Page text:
Head teachers have called for the system to be slimmed
The government has agreed to an efficiency review of the exams system.
A report for England's exams regulator, the QCA, had said exams were costing schools and colleges in England, Wales and Northern Ireland £700m a year.
A head teachers' leader described the system as "bloated" and said it was a bad use of public funds.
Children's Secretary Ed Balls said it was important to ensure value for money. The Tories said the problem was of the government's own making.
The QCA report, compiled by Europe Economics, said: "Over time the system almost certainly has engendered inefficiency and in our view is likely to go on doing so.
"Unless action is taken, the burden on taxpayers will increase."
In a letter to the QCA (Qualifications and Curriculum Authority), Mr Balls said: "It is important to ensure value for money for the substantial amounts of public money that are spent on qualifications.
"I therefore accept the authority's recommendation that a full efficiency study of the qualifications market should be undertaken."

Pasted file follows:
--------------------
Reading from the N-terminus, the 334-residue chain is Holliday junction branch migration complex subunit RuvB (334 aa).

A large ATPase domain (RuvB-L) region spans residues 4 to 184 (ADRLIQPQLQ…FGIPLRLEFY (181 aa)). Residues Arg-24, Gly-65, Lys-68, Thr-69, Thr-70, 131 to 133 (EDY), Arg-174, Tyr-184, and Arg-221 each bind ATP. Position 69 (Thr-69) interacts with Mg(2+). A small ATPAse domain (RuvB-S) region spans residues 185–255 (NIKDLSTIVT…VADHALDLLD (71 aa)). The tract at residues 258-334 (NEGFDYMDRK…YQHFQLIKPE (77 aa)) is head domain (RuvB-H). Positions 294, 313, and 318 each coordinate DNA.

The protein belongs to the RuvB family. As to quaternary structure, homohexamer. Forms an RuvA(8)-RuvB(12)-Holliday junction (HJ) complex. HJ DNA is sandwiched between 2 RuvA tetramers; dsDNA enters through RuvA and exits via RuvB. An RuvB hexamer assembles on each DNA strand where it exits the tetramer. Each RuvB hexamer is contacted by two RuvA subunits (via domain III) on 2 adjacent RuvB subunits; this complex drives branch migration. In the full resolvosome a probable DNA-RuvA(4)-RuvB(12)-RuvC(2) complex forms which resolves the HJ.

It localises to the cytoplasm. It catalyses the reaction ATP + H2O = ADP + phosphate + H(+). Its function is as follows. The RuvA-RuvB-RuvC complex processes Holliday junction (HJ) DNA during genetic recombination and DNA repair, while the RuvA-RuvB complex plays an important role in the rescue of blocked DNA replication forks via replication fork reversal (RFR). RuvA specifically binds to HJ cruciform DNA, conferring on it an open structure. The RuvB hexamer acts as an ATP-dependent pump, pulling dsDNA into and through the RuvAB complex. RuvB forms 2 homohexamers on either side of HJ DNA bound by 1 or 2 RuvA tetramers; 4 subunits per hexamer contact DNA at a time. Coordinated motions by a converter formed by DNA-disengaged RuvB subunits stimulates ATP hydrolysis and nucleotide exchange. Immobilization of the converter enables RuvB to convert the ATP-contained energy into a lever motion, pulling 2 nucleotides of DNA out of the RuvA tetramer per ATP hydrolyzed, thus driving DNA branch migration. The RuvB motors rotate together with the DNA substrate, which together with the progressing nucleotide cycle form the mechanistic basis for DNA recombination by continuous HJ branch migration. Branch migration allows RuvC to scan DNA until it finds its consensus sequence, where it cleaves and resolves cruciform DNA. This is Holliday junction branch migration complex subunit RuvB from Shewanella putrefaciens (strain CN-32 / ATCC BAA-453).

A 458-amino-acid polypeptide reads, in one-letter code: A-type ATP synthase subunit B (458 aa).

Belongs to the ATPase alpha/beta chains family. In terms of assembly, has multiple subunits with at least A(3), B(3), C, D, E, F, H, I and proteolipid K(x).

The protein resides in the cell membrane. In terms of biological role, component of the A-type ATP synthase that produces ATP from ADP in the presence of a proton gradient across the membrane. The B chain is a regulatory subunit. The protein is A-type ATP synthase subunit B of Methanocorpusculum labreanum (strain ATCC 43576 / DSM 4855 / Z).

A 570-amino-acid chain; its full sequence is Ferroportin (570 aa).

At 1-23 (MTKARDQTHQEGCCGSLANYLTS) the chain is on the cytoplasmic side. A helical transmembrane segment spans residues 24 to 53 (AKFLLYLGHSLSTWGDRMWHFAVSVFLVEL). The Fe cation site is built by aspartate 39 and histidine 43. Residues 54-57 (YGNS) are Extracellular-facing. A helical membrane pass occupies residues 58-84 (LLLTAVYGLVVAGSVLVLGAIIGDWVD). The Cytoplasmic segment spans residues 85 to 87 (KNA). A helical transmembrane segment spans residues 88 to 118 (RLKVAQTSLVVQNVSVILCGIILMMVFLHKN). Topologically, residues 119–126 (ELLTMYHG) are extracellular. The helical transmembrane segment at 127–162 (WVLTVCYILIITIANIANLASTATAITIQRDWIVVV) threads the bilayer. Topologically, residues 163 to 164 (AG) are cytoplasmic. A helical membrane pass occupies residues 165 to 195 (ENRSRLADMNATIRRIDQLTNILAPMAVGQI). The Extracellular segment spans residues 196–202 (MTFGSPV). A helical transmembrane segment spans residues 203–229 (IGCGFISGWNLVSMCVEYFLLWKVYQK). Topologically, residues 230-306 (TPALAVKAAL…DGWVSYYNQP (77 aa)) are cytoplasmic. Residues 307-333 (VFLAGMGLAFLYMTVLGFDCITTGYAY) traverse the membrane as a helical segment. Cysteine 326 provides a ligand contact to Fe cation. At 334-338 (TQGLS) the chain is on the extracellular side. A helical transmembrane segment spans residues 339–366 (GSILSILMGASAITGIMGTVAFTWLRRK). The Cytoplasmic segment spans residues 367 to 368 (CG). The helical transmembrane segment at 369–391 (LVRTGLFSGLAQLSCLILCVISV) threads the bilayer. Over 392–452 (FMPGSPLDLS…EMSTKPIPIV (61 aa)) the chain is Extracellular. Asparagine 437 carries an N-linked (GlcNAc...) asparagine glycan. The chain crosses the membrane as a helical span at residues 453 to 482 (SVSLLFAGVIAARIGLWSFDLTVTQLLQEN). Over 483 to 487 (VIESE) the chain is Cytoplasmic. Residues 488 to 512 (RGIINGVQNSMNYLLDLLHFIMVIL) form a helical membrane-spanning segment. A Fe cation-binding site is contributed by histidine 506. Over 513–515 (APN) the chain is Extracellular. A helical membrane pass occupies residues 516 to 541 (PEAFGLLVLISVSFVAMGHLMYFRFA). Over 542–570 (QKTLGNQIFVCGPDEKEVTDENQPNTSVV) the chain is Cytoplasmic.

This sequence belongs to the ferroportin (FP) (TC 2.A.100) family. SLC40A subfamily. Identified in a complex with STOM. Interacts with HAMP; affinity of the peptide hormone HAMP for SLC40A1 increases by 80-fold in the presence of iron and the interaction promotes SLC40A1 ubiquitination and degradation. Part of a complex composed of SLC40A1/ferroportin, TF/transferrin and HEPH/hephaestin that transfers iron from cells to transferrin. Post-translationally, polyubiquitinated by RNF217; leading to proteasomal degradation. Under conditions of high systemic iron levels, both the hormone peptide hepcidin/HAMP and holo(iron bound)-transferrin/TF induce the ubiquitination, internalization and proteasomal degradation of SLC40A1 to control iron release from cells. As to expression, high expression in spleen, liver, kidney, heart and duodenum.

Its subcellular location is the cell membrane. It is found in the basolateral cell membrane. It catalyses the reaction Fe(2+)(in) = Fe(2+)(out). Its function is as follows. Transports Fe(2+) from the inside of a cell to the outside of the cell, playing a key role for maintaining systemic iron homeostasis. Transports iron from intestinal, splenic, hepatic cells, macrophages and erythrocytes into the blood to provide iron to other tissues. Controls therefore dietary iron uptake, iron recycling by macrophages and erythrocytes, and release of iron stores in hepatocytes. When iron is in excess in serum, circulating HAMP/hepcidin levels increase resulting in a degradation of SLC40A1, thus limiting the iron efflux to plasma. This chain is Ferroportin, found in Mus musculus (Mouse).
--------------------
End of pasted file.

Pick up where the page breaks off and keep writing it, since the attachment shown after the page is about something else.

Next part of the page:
The efficiency review will fall to the new independent exam regulator, Ofqual, which began work only last week.
The general secretary of the Association of School and College Leaders, John Dunford, said: "It is vitally important that the government not only conducts a cost-benefit analysis of the current exam system but evaluates its effect on teaching and learning."
Shadow schools minister Nick Gibb said: "Ministers are announcing a review but it is their own polices which are driving up costs. They're making changes to Key Stage 2 tests which mean more expense and more teaching to the test.
"And earlier this week it was announced that GCSEs are now going to become modular. That will lead to pupils spending more time training for exams rather than learning and yet more costly re-sits."